Originally written on One Jet At A Time  |  Last updated 11/17/14

EAST RUTHERFORD, NJ - NOVEMBER 18: Former head coach Bill Parcells (L) talks with owner of the New York Jets Woody Johnson before halftime during the game against the Pittsburgh Steelers at Giants Stadium November 18, 2007 in East Rutherford, New Jersey. (Photo by Jim McIsaac/Getty Images)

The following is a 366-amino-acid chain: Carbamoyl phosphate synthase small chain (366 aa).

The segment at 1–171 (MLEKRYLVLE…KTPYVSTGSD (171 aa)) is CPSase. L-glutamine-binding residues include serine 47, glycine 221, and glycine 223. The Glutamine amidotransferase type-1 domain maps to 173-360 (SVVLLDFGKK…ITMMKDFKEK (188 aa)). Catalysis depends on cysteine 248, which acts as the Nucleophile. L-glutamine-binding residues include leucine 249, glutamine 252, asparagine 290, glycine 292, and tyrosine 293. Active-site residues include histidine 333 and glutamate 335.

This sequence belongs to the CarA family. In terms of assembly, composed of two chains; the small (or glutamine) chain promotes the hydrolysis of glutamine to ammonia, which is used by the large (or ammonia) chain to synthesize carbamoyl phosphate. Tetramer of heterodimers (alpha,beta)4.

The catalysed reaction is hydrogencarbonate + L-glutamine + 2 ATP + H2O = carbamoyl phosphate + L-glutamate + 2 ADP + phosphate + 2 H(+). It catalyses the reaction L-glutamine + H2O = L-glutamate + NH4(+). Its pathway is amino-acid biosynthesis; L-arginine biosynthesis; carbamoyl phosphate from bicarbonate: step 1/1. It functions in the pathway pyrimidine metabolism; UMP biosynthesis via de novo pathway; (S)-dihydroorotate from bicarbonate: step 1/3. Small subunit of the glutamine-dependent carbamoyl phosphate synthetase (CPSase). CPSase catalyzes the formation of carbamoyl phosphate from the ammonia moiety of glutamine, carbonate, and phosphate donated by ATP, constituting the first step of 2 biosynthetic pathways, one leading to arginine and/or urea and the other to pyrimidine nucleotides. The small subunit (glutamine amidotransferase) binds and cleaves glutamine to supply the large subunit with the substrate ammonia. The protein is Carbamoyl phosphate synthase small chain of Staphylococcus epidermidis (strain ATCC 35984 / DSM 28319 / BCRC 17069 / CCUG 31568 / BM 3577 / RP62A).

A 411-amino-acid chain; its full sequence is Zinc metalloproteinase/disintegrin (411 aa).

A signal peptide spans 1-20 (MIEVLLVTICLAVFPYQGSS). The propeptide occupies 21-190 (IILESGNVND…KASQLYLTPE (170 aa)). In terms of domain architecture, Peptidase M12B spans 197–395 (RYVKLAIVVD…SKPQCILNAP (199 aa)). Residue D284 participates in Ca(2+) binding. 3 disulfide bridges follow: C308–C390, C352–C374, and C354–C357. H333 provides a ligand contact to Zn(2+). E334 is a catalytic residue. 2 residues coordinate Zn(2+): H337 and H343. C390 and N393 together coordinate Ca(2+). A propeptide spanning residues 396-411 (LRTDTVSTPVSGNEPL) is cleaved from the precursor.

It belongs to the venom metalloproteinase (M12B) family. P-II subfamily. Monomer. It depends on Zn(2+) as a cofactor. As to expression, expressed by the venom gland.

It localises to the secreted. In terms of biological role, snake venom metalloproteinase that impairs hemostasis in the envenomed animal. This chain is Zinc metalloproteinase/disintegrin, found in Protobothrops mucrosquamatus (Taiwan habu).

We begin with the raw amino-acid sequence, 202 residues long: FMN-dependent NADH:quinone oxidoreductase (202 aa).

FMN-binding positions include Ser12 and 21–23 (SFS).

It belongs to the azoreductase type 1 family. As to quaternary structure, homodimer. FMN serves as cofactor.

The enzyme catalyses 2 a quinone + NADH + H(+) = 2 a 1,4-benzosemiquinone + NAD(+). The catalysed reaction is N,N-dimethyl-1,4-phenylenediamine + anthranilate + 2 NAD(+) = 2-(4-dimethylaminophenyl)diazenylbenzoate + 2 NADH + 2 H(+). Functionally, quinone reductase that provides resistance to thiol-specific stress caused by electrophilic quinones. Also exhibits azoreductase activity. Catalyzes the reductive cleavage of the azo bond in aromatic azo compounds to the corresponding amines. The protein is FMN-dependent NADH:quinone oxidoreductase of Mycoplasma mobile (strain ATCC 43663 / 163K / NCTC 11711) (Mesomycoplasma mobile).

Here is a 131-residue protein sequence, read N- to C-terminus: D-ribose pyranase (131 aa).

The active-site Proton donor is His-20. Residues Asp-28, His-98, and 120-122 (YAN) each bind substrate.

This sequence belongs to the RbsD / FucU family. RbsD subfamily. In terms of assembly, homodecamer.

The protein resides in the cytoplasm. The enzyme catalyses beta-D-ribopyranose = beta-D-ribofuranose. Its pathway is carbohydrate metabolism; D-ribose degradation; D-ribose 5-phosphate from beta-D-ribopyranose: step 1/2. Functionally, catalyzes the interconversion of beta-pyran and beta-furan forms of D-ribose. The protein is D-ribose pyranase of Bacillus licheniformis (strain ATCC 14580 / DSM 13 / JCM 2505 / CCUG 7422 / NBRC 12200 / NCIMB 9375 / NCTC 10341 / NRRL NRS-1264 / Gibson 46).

Parcells added a little green to his diet when he came to the team in 1997. [Willens, AP] Today, in the first of a three-part series recapping the Bill Parcells era in Jets’ history (1997-99), we’ll look back upon the team’s 1997 season. The 1997 season marked a major turnaround for the Jets. Bill Parcells became the team’s new head coach, and the Jets improved from their league-worst 1-15 record in 1996 to 9-7 in 1997 under his guidance. From New England with love The story of how Parcells, the Patriots’ coach since 1993 and already a legendary figure in New York because of his two Super Bowl championships with the Giants, came to become Jets’ coach is one of complexity. Parcells was unhappy in New England, wanting more control than owner Robert Kraft would give him. The unhappiness of the “Big Tuna” as Patriots’ coach came in spite of the team’s fortunes—he had guided them to Super Bowl XXXI following an 11-5 regular season in 1996. The Jets, conversely, badly needed a competent head coach, a leader who could save a sinking ship. Under New York native Rich Kotite, the Jets had played to a NFL-worst 4-28 record over the previous two seasons. Though a seemingly good man, Kotite was a terrible coach; he made poor decisions and was unable to motivate players. A marriage between Parcells and the Jets seemed beneficial on paper for both parties, but Kraft would not go down without a fight. Though Parcells’ contract allowed him to leave New England after the 1996 season, the Pats still controlled his rights through 1997. New England’s owner was angered by Parcells—he had made the Patriots’ run to the Super Bowl miserable for Kraft—and he would not let the coach go to the Jets without substantial compensation. Eventually, the Jets won the war for Parcells, and current Pats’ Head Coach Bill Belichick would play a major role in New York’s victory. The Jets decided to hire Belichick, the former head coach of the Cleveland Browns and the secondary coach for the Patriots in 1996, as head coach for 1997 only; Parcells, meanwhile, would serve as a consultant for the team and take over as head coach in 1998, at which time he would officially be free from his Patriots’ contract. Both Kraft and then-NFL Commissioner Paul Tagliabue were skeptical of the Jets’ hiring of Parcells as a consultant—he was likely to exert major influence on the team regardless of his official title. Eventually, however, Tagliabue convinced Kraft to accept four draft picks from the Jets and officially relinquish control of Parcells. The saga was now over—Parcells was Jets’ head coach. More into the season after the jump.... Start your engines and keep 'em on New York opened the 1997 season with a road game against the Seahawks at the Seattle Kingdome. Seemingly unleashing all of the talent that hadn’t come out in 1996, the Jets rolled to a 41-3 victory. QB Neil O’Donnell threw for 270 yards and 5 TDs in the game. Rookie placekicker John Hall, who was signed by the Jets as an undrafted free agent, nailed his first NFL field goal attempt, a 55 yarder in the first quarter. Though Hall would be a fixture with the Jets through the 2002 season, this was the longest made FG of his career. After suffering a 28-22 loss in their home opener to Buffalo, the Jets traveled to Foxboro, Mass in Week 3 to take on Parcells’ former team. Down 24-17 in the fourth quarter, O’Donnell found WR Keyshawn Johnson, who the Jets had selected with the first overall pick in the 1996 NFL Draft, for the game tying score. Unfortunately for Gang Green, Hall had his game-winning 29-yard field goal attempt blocked as time expired in regulation, and New England prevailed in OT on a 34-yard field goal by Adam Vinatieri.  The Patriots’ loss, which dropped the Jets to 1-2 on the season, marked the final game played by the Jets on TNT television to date. TNT, which held the Sunday Night Football broadcast rights for the first half of each season from 1990 to 1997, would cede the entire Sunday Night Football schedule to ESPN beginning in 1998. The Jets rebounded by winning their next three games, a home game against the Raiders and road contests at Cincinnati and Indianapolis, respectively, to improve to 4-2. The Week 4 contest against Oakland was arguably the Jets’ most exciting victory of the season. Down 22-10 at halftime, the Jets pulled to within 22-16 on two Hall field goals. In the fourth quarter, Raiders’ kicker Cole Ford, who had previously missed three field goals and an extra point, had a field goal attempt blocked by Jets’ safety Corwin Brown. DB Ray Mickens picked up the loose ball and returned it 72 yards for the winning tally in New York’s 23-22 victory. After a 31-20 home setback to Miami dropped the Jets to 4-3, the team hosted the Patriots in Week 8. O’Donnell struggled; he passed for only 59 yards (6-15) and was pulled in favor of backup QB Glenn Foley. In relief, Foley played well, passing for 200 yards (17-23) and finding FB Lorenzo Neal for the game winning TD in the fourth quarter. With the 24-19 victory, the Jets entered their bye week with a 5-3 record. In a 19-16 overtime victory over the Ravens in week 10, Foley again relieved O’Donnell and was subsequently named starter. However, the Jets lost his first start at Miami, and in their next game, a 23-15 win at Chicago, Foley suffered a season-ending knee injury. Though Parcells wanted Foley to be starting QB because of the up-tempo pace he allowed the offense to run, injury had forced O’Donnell to start again. In an inter-conference showdown at the Meadowlands on Nov. 23, the Jets led the Vikings 23-7 entering the fourth quarter. QB Brad Johnson, though, promptly led Minnesota on a pair of touchdown drives, and the visitors were a two-point conversion away from tying the game in the final seconds. The Jets survived, upping their record to 8-4, when they easily blew up the two-point try, a running play up the middle. On Christmas Eve, Gang Green earned a 31-0 win over Tampa Bay at the Meadowlands. Though O’Donnell was mediocre at best in the game—he threw for 112 yards (14-22) and one interception—New York’s defense and special teams stole the show with big plays. DB Otis Smith returned two Trent Dilfer interceptions for touchdowns in the second quarter, before RB Leon Johnson also went the distance, returning the second-half kickoff 101 yards to pay dirt. The Tampa victory was much needed after New York had dropped two straight games to drop to 8-6. The second of these defeats was a humiliating 22-14 home loss to the Indianapolis Colts, who entered the game with a 1-11 record. The Jets trailed the Colts 22-0 before O’Donnell threw a couple of late TD strikes to WR Alex Van ****. Now or Never Gang Green controlled its own destiny entering the season finale at Detroit—a win and the Jets were in the playoffs only one year after finishing 1-15. The Detroit game was arguably one of the most surreal contests ever. After the Jets jumped out to a 10-0 first quarter advantage, two interceptions helped destroy New York’s playoff chances, and neither pick was thrown by O’Donnell. With the Jets up 10-7, backup QB Ray Lucas threw a costly interception on a pass over the middle to kill the drive. Then, after Detroit took a 13-10 lead in the fourth quarter, Parcells called an option pass for Johnson in a goal-to-go situation; Johnson’s pass was intercepted by DB Bryant Johnson on the right side of the end zone, killing the Jets’ chances of attaining, at miminum, the tying field goal. To make matters worse for Jets’ fans, replays showed that Westbrook was out of bounds and without control of the ball on his interception. As instant replay wasn’t introduced until the 1999 season, the call stood. Hall of Fame Lions’ RB Barry Sanders torched the Jets, rushing for 184 yards and a TD, which proved to be the winning score. He became only the third player in NFL history to rush for more than 2,000 yards in a single season, after O.J. Simpson and Eric Dickerson. Lions’ LB Reggie Brown left the game on a stretcher due to a spinal cord contusion suffered while making a tackle on Jets’ RB Adrian Murrell. Emergency surgery was performed, and though Brown’s career was over, his life was fortunately saved. The Lions defeated the Jets 13-10, eliminating New York from playoff contention with a 9-7 record. Miami, which also ended the season 9-7, won both the tiebreaker over the Jets and the AFC’s final playoff spot as a result of its head-to-head sweep of Gang Green. The 1997 finale was the final Jets’ game aired on NBC-TV until their 37-0 win over Cincinnati in week 17 of the 2009 season, the last game ever played at Giants Stadium. NBC, which had held the AFC broadcast rights since 1970, lost this package to CBS in 1998. Though the season-ending loss in Detroit was painful for Jets’ fans to swallow, 1997 was a great turnaround season for the franchise. No longer the laughing stock of the league, the Jets now had a foundation for winning, and they had high expectations entering 1998.